Can handheld micropower impulse radar technology be used to detect pneumothorax? Initial experience in a European trauma centre

Albers, Christoph; Haefeli, Pascal; Zimmermann, Heinz; de Moya, Marc; Exadaktylos, Aristomenis Konstantinos (2013). Can handheld micropower impulse radar technology be used to detect pneumothorax? Initial experience in a European trauma centre. Injury - international journal of the care of the injured, 44(5), pp. 650-654. Oxford: Elsevier 10.1016/j.injury.2012.02.001

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BACKGROUND: Pneumothoraces are a common injury pattern in emergency medicine. Rapid and safe identification can reduce morbidity and mortality. A new handheld, battery powered device, the Pneumoscan (CE 561036, PneumoSonics Inc., Cleveland, OH, USA), using micropower impulse radar (MIR) technology, has recently been introduced in Europe for the rapid and reliable detection of PTX. However, this technology has not yet been tested in trauma patients. This is the first quality control evaluation to report on emergency room performance of a new device used in the trauma setting. MATERIAL AND METHODS: This study was performed at a Level I trauma centre in Switzerland. All patients with thoracic trauma and undergoing chest X-ray and CT-scan were eligible for the study. Readings were performed before the chest X-ray and CT scan. The patients had eight lung fields tested (four on each side). All readings with the Pneumoscan were performed by two junior residents in our department who had previously received an instructional tutorial of 15min. The qualitative MIR results were blinded, and stored on the device. We then compared the results of the MIR to those of the clinical examination, chest X-ray and CT-scan. RESULTS: 50 patients were included, with a mean age of 46 (SD 17) years. Seven patients presented with PTX diagnosed by CT; six of these were detected by Pneumoscan, leading to an overall sensitivity of 85.7 (95% confidence interval 42.1-99.6)%. Only two of seven PTX were found during clinical examination and on chest X-ray (sensitivity 28.6 (95% CI 3.7-71.0)%). Of the remaining 43 of 50 patients without PTX, one false-positive PTX was found by the Pneumoscan, resulting in a specificity of 97.7 (95% CI 87.7-99.9)%. DISCUSSION: The Pneumoscan is an easy to use handheld technology with reliable results. In this series, the sensitivity to detect a PTX by the Pneumoscan was higher than by clinical examination and chest X-ray. Further studies with higher case numbers and a prospective study design are needed to confirm our findings.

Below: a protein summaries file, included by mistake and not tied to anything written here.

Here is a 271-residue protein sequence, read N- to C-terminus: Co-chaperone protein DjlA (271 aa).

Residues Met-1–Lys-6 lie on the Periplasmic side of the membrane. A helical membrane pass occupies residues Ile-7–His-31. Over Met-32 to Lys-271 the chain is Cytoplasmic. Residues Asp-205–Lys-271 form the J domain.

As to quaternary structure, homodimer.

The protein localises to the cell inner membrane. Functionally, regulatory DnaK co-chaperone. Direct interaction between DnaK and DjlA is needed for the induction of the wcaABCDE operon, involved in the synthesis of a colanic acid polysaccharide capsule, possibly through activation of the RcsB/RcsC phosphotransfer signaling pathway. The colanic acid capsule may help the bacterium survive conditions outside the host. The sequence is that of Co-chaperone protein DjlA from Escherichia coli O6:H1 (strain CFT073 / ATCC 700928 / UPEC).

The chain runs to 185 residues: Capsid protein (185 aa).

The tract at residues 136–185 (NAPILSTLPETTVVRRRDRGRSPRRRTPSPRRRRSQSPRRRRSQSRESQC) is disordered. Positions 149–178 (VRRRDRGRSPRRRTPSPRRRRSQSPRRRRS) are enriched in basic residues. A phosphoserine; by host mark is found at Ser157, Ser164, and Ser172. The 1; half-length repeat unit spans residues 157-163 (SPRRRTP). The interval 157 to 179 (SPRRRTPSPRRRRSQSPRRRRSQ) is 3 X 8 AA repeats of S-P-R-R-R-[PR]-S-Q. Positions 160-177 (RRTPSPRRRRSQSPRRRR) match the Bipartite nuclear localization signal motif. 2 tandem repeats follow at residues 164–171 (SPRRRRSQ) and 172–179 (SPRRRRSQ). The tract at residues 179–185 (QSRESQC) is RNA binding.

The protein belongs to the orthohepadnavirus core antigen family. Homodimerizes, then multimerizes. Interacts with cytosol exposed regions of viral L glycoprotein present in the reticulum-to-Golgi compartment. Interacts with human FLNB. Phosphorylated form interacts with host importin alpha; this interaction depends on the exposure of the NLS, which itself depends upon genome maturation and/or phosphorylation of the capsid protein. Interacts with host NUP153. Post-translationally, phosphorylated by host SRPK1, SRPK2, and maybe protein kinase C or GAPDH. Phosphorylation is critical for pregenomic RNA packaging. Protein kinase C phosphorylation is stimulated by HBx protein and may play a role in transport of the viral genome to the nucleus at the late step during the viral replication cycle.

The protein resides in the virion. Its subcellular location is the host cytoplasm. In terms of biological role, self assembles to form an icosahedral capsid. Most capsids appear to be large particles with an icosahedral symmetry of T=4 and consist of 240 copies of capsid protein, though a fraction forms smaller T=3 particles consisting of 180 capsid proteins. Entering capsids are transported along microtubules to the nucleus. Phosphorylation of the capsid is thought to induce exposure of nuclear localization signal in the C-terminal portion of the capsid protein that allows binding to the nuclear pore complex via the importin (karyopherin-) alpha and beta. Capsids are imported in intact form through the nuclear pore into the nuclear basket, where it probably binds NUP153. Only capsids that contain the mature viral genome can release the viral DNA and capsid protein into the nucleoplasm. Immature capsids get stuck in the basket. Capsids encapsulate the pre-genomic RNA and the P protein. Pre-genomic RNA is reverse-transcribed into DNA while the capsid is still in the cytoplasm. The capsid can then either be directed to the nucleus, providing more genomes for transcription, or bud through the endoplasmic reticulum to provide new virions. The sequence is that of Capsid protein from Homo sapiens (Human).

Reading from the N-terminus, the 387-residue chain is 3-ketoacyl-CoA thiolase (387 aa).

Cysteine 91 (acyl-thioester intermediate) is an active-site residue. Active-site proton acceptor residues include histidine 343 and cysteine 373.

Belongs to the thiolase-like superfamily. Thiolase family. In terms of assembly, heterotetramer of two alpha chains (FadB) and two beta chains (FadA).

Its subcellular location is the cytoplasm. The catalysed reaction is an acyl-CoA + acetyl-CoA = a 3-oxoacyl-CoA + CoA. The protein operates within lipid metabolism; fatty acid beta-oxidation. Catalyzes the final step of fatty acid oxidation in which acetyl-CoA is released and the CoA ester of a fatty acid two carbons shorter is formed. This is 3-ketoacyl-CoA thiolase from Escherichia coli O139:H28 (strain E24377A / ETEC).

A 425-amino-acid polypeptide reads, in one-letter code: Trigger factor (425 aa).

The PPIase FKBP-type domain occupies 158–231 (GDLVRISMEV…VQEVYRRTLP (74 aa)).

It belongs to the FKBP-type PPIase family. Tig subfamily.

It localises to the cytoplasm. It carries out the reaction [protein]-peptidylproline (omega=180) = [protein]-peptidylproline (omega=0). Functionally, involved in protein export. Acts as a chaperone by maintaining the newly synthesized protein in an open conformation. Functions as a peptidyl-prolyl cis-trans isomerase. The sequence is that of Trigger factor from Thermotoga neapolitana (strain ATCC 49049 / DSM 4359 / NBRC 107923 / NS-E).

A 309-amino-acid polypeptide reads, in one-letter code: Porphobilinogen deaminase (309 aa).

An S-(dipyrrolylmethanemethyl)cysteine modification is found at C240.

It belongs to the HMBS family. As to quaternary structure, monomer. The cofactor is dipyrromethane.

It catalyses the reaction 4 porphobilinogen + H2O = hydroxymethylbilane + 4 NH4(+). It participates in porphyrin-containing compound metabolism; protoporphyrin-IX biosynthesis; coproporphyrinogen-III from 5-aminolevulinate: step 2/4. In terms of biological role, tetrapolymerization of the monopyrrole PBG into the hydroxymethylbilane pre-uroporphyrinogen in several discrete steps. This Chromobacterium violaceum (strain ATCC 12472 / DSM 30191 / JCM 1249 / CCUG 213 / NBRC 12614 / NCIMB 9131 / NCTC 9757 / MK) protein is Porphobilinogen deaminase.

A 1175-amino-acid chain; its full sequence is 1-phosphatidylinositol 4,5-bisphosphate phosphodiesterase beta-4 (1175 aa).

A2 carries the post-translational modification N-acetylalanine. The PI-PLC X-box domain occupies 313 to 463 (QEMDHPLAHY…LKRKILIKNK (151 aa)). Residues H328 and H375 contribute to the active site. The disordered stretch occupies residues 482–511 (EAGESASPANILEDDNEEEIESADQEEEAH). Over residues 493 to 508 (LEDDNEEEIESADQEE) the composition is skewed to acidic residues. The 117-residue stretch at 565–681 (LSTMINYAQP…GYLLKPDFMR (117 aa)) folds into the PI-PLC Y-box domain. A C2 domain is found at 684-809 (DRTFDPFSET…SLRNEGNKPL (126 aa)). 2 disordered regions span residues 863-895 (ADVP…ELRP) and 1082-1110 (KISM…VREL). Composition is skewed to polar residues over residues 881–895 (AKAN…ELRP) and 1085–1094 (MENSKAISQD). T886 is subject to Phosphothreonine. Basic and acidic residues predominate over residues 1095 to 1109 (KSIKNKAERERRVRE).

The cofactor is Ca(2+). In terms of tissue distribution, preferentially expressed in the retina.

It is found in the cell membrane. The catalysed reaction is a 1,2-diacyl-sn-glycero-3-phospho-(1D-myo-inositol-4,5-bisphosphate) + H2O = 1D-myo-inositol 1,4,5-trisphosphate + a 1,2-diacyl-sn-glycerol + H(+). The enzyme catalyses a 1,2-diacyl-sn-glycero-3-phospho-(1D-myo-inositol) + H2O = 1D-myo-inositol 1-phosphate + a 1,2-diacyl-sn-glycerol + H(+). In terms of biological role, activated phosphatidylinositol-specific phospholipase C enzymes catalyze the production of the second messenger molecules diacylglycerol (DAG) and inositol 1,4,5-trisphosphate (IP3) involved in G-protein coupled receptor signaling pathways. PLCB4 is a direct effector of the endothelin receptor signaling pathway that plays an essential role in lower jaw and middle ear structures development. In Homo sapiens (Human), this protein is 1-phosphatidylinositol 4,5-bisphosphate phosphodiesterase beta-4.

Item Type:

Journal Article (Original Article)

Division/Institute:

04 Faculty of Medicine > Department of Intensive Care, Emergency Medicine and Anaesthesiology (DINA) > University Emergency Center
04 Faculty of Medicine > Department of Orthopaedic, Plastic and Hand Surgery (DOPH) > Clinic of Orthopaedic Surgery

UniBE Contributor:

Albers, Christoph; Haefeli, Pascal; Zimmermann, Heinz and Exadaktylos, Aristomenis Konstantinos

Subjects:

600 Technology > 610 Medicine & health

ISSN:

0020-1383

Publisher:

Elsevier

Language:

English

Submitter:

Stephanie Schmutz

Date Deposited:

04 Oct 2013 14:34

Last Modified:

31 Dec 2013 14:40

Publisher DOI:

10.1016/j.injury.2012.02.001

PubMed ID:

22385903

Web of Science ID:

000317345400015

URI:

https://boris.unibe.ch/id/eprint/13530 (FactScience: 220082)

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